On April 9, the 7th annual Southeast Asian Admit Weekend (SAW) began. Each year the Southeast Asian Coalition (SEAC) host SAW, and SAW’s staff invite admitted students from all over the world to come to UCLA for the weekend and learn about UCLA and their identity.
“Most students who come to SEA Admit are often first generation college students like myself [and] who were affected by the Vietnam War either directly and indirectly in some way,” transportation coordinator Minh Truong said. “I was in their place three years ago and I still remember that through SEA admit, I got a chance to have a family here that helped me through some difficult times.”
Mother organizations on campus, including the Vietnamese Student Union, United Khmer Students, Thai Smakom, Laotian American Organization, and Association of Hmong Students, which are organizations that make up SEAC but isn’t limited to this list, collaborate to make this weekend happen. SAW was first created in 2009 to promote higher education, to increase community consciousness, and to provide a supportive community on campus. SAW is also an opportunity for students to be involved, which many students take part to give back to their community.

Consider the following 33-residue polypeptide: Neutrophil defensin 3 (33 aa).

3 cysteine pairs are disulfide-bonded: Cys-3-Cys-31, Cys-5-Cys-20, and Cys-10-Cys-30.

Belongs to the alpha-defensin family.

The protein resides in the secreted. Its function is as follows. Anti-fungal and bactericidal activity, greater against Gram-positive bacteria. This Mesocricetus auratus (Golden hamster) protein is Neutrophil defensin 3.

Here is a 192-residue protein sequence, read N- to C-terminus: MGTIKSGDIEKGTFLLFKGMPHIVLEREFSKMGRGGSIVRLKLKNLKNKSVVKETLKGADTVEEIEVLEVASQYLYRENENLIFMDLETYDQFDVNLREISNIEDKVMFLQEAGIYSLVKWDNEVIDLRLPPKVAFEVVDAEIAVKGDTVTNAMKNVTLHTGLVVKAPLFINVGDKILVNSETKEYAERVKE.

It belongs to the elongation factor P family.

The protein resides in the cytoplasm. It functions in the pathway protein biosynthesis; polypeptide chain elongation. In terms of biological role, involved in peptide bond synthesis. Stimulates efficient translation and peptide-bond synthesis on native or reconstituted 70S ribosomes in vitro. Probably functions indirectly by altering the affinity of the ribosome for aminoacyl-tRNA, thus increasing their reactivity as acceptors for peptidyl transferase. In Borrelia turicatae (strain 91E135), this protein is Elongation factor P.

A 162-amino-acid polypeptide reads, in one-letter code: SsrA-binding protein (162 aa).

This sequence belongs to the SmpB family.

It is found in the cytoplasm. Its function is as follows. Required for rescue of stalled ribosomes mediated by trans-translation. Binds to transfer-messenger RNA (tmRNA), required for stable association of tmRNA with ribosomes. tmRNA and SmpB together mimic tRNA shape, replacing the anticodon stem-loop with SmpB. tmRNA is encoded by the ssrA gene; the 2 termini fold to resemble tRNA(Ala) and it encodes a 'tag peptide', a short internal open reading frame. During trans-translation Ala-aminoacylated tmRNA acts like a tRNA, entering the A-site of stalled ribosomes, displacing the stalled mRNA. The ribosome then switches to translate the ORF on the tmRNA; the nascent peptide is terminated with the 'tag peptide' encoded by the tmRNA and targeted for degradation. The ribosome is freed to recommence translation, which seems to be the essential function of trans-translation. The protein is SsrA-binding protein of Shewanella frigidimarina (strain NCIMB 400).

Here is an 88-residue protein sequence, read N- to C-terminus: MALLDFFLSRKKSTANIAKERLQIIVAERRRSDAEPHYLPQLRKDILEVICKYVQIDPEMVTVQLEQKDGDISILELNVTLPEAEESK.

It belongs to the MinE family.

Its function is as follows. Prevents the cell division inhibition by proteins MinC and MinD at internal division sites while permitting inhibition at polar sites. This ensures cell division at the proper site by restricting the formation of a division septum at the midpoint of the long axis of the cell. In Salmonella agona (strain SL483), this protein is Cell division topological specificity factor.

“I have always worked with SEA Admit in some capacity during my four years at UCLA, so it was only right for me to continue contributing to the legaSEA. The most important message I want students to take away is that no matter where they choose to attend college, UCLA will always have a community where they can find people to connect with despite any differences in culture or identity,” logistics coordinator Hannah Doan said.
When planning for SAW, the biggest part of it was its theme. The theme served to challenge students through workshops, narrations, and other planned activities. For example, while last year’s theme was ‘legaSEA’, this year’s theme was ‘relevanSEA’.
“This year’s theme emphasized finding your own ‘relevanSEA’ as a student, person, and member of the Southeast Asian community. UCLA admission is becoming more and more competitive each year, and as a result, we’re going to have to work harder to achieve a stronger presence on campu,” coordinator Teri Nguyen said. “Even so, what I think is more important that the students learn something from the event and that they realized that their SEA identity is something important to know, share, and learn from.”
SAW ended on April 12. In total, it was a four-day weekend where over 100 incoming Southeast Asian students were able to create familial bonds, learned about UCLA and its services, and felt like they were at home.
“We build the program from the passion to serve our community, and improve the program from what we felt were missing in our experiences. Programs like these serve the community and make a difference in the attendee’s experience and eventually the SEA community beyond SEA Admit,” SAW co-chair Brenda Yang said. “I hope that future student leaders remember the history of the SEA community, the struggle it took to get us here, and that this work could not be done without one another.”
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